This news service talks to a UK-headquartered asset management firm about its approaches to investment, and the way that rising rates and inflation have led to questioning certain lomgstanding ideas about diversification.
Big market moves and the nerve-jangling impact of bank failures and rising interest rates mean that smart asset management needs more tactical flexibility and willingness to break with old ways of thinking, according to UK-based Fulcrum Asset Management.
During 2022 equity and bond markets fell more or less in tandem, dealing a blow to the idea that the old “60/40” equity/bond split made much sense.
“The key here is to realise that diversification is not a constant.” Nabeel Abdoula, deputy chief investment officer at Fulcrum, told this news service in an interview. With the increased correlation of equities and bonds, diversification has become even more important when it comes to traditional asset allocation techniques.
Diversification cannot be perceived as a constant but is something which evolves with the changing economic and macro environments, with macro shocks currently dominating markets and having the biggest impact, he said.
“You tend to see central banks reacting domestically to inflation concerns. That’s what threw people off course in 2022,” Abdoula continued. “We think the same processes are underway now and we are not through with the central banks’ fight against inflation. The economic outcomes that will be necessary are likely to be worse than people are expecting. We think interest rates will rise more than is priced in by the financial market [in the UK].”
Abdoula spoke shortly before the firm announced that Patrick Forde, Gerin Tertilt and Filippo Cartiglia were joining the partnership, bringing the total number of partners to 18.
The business has also marked the five-year milestone of its Diversified Liquid Alternatives (DLA) Fund, an unconstrained portfolio investing across real assets, alternative credit and diversifiers offering daily liquidity with no performance fees. It has clocked up annualised net of fees return since its inception in May 2018 of 3.2 per cent. The strategy aims to deliver returns that are complementary to equities and bonds, and to deliver returns independent from the investment environment.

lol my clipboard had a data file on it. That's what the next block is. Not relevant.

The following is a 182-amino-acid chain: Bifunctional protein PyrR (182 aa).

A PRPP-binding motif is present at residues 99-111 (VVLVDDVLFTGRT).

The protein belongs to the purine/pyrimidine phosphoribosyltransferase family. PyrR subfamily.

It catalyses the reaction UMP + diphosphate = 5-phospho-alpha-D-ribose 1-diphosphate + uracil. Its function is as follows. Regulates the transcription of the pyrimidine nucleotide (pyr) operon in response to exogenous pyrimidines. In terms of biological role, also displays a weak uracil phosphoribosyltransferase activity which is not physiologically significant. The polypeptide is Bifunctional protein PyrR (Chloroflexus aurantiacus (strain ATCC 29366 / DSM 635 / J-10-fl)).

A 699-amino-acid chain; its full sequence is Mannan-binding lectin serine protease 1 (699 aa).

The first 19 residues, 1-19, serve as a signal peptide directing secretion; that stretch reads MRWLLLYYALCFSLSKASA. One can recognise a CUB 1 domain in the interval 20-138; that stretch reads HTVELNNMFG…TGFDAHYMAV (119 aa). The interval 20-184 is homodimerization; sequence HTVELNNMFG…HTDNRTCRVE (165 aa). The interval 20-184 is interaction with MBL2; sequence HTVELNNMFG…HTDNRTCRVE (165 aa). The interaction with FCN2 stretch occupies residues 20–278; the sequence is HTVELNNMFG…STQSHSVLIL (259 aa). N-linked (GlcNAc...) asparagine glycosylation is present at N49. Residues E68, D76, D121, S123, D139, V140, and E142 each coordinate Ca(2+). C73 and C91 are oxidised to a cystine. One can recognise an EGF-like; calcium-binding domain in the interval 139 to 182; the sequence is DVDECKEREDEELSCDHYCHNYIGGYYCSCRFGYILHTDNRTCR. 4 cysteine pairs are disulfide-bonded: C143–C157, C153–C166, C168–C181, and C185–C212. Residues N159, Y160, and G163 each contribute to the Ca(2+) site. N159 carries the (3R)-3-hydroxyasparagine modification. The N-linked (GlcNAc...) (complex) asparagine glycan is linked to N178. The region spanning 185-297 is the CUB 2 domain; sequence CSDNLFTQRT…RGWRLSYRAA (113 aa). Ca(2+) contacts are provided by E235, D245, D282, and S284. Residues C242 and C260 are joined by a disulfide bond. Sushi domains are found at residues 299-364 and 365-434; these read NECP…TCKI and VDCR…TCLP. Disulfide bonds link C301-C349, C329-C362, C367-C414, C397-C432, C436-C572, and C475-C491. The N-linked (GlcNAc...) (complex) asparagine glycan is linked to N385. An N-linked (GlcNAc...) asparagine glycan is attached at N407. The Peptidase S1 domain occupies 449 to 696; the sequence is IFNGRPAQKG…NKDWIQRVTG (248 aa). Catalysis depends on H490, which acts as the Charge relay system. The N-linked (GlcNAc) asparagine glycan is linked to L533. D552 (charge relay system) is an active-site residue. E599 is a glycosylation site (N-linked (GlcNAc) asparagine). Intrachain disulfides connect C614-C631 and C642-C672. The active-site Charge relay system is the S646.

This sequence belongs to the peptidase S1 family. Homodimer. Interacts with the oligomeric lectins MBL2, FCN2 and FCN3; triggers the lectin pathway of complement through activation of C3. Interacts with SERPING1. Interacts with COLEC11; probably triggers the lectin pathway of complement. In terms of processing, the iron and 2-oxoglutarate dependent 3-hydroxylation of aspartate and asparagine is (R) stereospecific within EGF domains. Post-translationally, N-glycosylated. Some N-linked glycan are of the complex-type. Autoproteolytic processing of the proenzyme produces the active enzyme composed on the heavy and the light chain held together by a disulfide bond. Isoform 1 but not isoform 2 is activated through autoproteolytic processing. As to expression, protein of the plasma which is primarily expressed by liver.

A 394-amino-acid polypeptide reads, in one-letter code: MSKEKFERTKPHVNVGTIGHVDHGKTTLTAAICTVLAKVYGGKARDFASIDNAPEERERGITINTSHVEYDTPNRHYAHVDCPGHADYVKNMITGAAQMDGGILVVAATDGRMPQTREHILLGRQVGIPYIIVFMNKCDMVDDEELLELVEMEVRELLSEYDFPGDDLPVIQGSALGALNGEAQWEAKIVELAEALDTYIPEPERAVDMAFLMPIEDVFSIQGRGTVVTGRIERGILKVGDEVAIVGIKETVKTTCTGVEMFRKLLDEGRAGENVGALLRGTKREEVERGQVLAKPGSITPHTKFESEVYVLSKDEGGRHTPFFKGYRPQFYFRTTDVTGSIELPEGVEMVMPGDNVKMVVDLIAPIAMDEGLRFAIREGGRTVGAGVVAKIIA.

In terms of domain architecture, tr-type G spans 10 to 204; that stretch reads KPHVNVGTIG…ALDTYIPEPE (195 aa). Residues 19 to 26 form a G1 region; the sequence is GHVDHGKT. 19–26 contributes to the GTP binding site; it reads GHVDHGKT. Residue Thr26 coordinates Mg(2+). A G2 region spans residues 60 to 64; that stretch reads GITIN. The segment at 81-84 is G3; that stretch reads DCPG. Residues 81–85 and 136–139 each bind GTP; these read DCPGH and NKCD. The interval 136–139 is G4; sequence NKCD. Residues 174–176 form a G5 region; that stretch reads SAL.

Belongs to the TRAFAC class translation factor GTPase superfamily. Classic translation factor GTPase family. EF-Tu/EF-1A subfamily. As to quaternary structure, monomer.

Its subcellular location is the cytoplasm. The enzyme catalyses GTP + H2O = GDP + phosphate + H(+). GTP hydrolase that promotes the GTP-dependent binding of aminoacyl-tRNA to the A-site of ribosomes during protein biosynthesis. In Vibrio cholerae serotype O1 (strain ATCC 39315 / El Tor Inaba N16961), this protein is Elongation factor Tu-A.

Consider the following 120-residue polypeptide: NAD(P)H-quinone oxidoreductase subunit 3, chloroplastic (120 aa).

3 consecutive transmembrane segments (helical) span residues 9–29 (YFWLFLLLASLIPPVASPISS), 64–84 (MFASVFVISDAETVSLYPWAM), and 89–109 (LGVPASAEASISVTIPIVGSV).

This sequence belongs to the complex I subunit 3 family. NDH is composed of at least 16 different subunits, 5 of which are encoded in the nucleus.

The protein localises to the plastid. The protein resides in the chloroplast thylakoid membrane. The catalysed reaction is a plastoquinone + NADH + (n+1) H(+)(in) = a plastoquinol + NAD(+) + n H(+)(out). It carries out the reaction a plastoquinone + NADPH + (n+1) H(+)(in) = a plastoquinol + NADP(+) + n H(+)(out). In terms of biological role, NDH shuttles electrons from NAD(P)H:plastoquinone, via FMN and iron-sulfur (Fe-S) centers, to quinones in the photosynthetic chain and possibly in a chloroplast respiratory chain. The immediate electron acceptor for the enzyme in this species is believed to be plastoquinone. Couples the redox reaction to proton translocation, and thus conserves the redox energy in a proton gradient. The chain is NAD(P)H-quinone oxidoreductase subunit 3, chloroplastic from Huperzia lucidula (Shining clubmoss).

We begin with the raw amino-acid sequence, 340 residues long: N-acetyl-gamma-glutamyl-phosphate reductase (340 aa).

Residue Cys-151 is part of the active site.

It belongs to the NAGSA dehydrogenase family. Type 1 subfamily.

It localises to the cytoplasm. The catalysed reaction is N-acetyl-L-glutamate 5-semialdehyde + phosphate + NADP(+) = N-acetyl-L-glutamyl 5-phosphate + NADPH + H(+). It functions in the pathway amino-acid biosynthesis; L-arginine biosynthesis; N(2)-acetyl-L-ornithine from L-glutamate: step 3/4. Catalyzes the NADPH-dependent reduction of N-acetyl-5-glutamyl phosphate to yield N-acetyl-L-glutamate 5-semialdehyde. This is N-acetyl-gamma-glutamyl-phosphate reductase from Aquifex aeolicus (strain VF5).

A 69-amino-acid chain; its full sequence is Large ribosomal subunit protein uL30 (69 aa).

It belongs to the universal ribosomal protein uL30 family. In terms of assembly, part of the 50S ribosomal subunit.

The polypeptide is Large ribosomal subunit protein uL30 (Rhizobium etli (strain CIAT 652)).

The firm oversaw £5.2 billion (about $6.4 billion) in assets under management as at 31 March 2023.
Diversity is our strength
Much of what the firm aims to do is creating that nimble mindset to protect clients’ wealth.
“In an inflation-fighting world, an environment where equities and bonds go down, and the dollar is going up, is a reasonable [situation] to expect,” Abdoula said.
While demand-side issues in the past have been important in affecting prices and inflation, the supply side is becoming more important, such as the impact of Net Zero energy policy, supply chain changes, row-backs on globalisation, lower labour force participation rates, and other factors, he said.
“You start to have a breakdown of the properties of a diversified portfolio; sources of valuation are being driven more by the supply side rather than demand,” he said.
Strategic asset allocation, while important, is no longer a sufficient approach – other, tactical approaches also matter in this environment, Abdoula said.
The banking problems of SVB and Credit Suisse, while different in several key respects, have rattled nerves.
The US [SVB] story was more significant in macroeconomic terms, because it related to how deposits have leaked from the bank system to go to money market funds, Abdoula said.
“When it comes to bank runs and depositor flight, they are not things we can predict….it is important to reassert confidence in the banking system. We don’t see an asset quality issue in the banking system,” he added.